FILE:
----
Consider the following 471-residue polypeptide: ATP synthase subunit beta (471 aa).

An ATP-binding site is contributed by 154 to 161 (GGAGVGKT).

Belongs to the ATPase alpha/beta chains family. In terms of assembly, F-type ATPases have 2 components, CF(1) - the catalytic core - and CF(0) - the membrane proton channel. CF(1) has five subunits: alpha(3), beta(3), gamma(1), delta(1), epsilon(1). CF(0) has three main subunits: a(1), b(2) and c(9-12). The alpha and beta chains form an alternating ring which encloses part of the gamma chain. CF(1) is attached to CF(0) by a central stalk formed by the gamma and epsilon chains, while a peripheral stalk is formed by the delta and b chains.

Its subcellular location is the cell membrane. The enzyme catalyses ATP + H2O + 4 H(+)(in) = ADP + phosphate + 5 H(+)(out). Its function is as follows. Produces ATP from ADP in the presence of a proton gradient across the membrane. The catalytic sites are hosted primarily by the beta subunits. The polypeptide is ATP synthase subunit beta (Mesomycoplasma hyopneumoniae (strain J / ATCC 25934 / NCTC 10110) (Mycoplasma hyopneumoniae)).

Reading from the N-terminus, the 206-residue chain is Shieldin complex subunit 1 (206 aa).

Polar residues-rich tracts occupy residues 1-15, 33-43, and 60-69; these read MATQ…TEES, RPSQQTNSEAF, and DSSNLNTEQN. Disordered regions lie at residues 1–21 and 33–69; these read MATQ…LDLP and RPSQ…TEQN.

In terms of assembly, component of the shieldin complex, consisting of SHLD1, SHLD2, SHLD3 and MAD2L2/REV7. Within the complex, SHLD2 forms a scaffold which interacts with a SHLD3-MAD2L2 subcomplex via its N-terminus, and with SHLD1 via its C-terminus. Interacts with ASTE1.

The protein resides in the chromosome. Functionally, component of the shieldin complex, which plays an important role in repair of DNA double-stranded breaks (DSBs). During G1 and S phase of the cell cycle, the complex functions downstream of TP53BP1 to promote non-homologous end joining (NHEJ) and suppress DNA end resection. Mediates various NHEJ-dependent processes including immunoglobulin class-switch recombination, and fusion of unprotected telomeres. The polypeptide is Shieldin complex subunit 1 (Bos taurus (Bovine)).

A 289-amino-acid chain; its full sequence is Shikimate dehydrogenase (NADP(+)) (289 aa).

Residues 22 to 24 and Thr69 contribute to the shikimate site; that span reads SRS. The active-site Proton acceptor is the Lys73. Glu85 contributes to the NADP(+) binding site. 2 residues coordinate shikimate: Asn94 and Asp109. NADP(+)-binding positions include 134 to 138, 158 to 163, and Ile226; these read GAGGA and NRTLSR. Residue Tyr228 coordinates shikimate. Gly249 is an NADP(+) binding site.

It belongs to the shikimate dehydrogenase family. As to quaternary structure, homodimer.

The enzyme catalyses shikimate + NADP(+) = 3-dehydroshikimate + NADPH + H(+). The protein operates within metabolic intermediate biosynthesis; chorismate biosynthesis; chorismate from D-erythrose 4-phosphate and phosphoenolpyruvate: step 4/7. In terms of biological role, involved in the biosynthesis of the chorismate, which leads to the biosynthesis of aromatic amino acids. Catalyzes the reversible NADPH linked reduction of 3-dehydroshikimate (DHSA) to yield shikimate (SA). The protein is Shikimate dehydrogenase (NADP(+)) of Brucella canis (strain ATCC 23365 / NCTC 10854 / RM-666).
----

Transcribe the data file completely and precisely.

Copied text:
Consider the following 471-residue polypeptide: ATP synthase subunit beta (471 aa).

An ATP-binding site is contributed by 154 to 161 (GGAGVGKT).

Belongs to the ATPase alpha/beta chains family. In terms of assembly, F-type ATPases have 2 components, CF(1) - the catalytic core - and CF(0) - the membrane proton channel. CF(1) has five subunits: alpha(3), beta(3), gamma(1), delta(1), epsilon(1). CF(0) has three main subunits: a(1), b(2) and c(9-12). The alpha and beta chains form an alternating ring which encloses part of the gamma chain. CF(1) is attached to CF(0) by a central stalk formed by the gamma and epsilon chains, while a peripheral stalk is formed by the delta and b chains.

Its subcellular location is the cell membrane. The enzyme catalyses ATP + H2O + 4 H(+)(in) = ADP + phosphate + 5 H(+)(out). Its function is as follows. Produces ATP from ADP in the presence of a proton gradient across the membrane. The catalytic sites are hosted primarily by the beta subunits. The polypeptide is ATP synthase subunit beta (Mesomycoplasma hyopneumoniae (strain J / ATCC 25934 / NCTC 10110) (Mycoplasma hyopneumoniae)).

Reading from the N-terminus, the 206-residue chain is Shieldin complex subunit 1 (206 aa).

Polar residues-rich tracts occupy residues 1-15, 33-43, and 60-69; these read MATQ…TEES, RPSQQTNSEAF, and DSSNLNTEQN. Disordered regions lie at residues 1–21 and 33–69; these read MATQ…LDLP and RPSQ…TEQN.

In terms of assembly, component of the shieldin complex, consisting of SHLD1, SHLD2, SHLD3 and MAD2L2/REV7. Within the complex, SHLD2 forms a scaffold which interacts with a SHLD3-MAD2L2 subcomplex via its N-terminus, and with SHLD1 via its C-terminus. Interacts with ASTE1.

The protein resides in the chromosome. Functionally, component of the shieldin complex, which plays an important role in repair of DNA double-stranded breaks (DSBs). During G1 and S phase of the cell cycle, the complex functions downstream of TP53BP1 to promote non-homologous end joining (NHEJ) and suppress DNA end resection. Mediates various NHEJ-dependent processes including immunoglobulin class-switch recombination, and fusion of unprotected telomeres. The polypeptide is Shieldin complex subunit 1 (Bos taurus (Bovine)).

A 289-amino-acid chain; its full sequence is Shikimate dehydrogenase (NADP(+)) (289 aa).

Residues 22 to 24 and Thr69 contribute to the shikimate site; that span reads SRS. The active-site Proton acceptor is the Lys73. Glu85 contributes to the NADP(+) binding site. 2 residues coordinate shikimate: Asn94 and Asp109. NADP(+)-binding positions include 134 to 138, 158 to 163, and Ile226; these read GAGGA and NRTLSR. Residue Tyr228 coordinates shikimate. Gly249 is an NADP(+) binding site.

It belongs to the shikimate dehydrogenase family. As to quaternary structure, homodimer.

The enzyme catalyses shikimate + NADP(+) = 3-dehydroshikimate + NADPH + H(+). The protein operates within metabolic intermediate biosynthesis; chorismate biosynthesis; chorismate from D-erythrose 4-phosphate and phosphoenolpyruvate: step 4/7. In terms of biological role, involved in the biosynthesis of the chorismate, which leads to the biosynthesis of aromatic amino acids. Catalyzes the reversible NADPH linked reduction of 3-dehydroshikimate (DHSA) to yield shikimate (SA). The protein is Shikimate dehydrogenase (NADP(+)) of Brucella canis (strain ATCC 23365 / NCTC 10854 / RM-666).